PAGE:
07/15/2012 - Last year President Obama signed a law hailed as the most sweeping overhaul of food safety in 70 years. Fast forward 17 months, and major portions have yet to be implemented.
The Food Safety Modernization Act moves the Food and Drug Administration away from its traditional role of responding to adulterated food to a more modern one of requiring companies to stop contamination before it happens. It allows the agency to issue mandatory recalls and hire more food-safety inspectors. The act passed with bipartisan support and broad backing from the food industry and consumer and public health groups.
The law will touch the vast majority of foods Americans eat. FDA oversees most of the nation's food supply, except for meat, poultry and processed eggs, which are under the U.S. Department of Agriculture.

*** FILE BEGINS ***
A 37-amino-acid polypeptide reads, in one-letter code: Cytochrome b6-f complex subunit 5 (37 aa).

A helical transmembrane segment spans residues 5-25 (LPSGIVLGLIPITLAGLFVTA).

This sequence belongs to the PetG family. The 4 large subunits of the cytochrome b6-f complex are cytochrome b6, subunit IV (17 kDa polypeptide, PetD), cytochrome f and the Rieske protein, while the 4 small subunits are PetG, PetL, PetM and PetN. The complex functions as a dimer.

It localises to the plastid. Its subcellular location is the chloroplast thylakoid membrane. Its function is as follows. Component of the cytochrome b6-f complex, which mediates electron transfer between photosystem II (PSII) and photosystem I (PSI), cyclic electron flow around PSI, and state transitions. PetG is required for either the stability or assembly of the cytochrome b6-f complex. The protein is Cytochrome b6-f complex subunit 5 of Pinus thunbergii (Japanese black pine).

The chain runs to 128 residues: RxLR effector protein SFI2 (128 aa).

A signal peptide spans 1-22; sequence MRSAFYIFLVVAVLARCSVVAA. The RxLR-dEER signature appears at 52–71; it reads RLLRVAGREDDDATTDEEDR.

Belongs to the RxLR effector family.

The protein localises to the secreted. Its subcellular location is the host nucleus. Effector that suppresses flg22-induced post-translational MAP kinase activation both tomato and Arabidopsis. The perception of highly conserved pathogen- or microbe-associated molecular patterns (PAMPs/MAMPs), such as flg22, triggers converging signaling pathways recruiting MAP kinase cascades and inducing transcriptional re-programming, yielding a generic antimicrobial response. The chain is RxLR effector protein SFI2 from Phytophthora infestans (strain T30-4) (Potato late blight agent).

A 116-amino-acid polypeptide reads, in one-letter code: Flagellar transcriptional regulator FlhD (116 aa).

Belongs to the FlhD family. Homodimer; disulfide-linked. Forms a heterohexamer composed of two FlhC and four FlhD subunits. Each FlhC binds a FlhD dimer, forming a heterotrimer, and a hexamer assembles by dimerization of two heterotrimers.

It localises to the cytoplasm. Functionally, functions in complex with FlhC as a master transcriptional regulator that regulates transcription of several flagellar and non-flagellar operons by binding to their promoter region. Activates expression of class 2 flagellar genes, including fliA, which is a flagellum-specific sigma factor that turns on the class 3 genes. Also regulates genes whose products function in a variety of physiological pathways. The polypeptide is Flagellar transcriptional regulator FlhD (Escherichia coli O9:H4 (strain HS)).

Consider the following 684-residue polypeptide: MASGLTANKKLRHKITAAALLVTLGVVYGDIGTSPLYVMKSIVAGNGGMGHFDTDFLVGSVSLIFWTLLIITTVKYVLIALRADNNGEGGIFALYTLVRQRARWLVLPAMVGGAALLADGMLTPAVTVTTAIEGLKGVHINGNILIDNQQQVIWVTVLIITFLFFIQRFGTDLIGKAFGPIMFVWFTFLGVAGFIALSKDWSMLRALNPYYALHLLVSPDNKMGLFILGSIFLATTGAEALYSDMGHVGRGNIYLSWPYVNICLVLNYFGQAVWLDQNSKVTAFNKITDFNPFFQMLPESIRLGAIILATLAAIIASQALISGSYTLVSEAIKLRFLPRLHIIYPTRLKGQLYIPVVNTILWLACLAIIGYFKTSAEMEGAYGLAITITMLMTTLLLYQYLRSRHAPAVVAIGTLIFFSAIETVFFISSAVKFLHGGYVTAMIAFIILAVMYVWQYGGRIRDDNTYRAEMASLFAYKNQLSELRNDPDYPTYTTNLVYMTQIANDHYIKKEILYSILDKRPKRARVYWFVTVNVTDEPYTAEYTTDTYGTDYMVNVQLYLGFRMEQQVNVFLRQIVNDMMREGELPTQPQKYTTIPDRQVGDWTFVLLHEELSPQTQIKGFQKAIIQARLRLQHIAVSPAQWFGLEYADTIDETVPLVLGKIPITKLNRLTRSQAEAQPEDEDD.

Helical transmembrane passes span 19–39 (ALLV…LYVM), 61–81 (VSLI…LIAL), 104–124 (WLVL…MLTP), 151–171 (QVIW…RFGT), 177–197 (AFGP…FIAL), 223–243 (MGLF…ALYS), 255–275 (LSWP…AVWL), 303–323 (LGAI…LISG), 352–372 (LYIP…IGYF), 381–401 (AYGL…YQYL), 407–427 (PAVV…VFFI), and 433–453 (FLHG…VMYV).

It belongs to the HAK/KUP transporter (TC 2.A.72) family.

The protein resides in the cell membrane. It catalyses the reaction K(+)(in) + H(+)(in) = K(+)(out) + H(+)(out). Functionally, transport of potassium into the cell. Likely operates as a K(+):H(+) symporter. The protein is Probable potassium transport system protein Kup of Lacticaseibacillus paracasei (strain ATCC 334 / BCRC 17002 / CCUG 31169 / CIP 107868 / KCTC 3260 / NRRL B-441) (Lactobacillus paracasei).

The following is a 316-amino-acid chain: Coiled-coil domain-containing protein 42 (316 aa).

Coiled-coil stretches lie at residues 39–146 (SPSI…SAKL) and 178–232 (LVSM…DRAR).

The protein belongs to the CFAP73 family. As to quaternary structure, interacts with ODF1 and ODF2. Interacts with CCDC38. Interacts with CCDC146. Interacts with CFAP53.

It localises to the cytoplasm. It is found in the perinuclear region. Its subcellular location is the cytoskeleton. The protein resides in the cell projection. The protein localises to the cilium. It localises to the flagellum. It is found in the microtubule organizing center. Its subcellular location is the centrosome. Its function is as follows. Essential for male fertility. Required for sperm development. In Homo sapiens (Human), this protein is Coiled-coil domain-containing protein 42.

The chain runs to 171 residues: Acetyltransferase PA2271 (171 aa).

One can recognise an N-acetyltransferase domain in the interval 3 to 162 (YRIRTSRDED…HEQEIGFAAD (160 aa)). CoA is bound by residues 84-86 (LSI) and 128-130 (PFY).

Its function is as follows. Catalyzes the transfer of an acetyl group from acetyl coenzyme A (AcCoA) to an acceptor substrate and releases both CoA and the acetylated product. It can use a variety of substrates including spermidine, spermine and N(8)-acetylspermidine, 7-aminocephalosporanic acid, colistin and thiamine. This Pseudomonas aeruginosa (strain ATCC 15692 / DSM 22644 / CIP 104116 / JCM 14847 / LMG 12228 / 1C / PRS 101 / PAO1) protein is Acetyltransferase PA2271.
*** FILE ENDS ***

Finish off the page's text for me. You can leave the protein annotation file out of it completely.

But the new law hasn't gotten out of the starting gate. Regulations implementing the law are awaiting approval by the Office of Management and Budget, which is responsible for evaluating their effectiveness and making sure they are consistent with administration policies.
Food-safety advocates and industry groups are frustrated.
"There is no good reason for this delay," says Erik Olson, director of food programs with the Pew Health Group, a part of the Pew Charitable Trusts. "What's important is that these new protections of our food supply be put into place as soon as possible to protect all Americans from getting sick from contaminated food."
Read the full article, Delays in New Food-Safety Regulations Cause Frustration, on USA Today's website.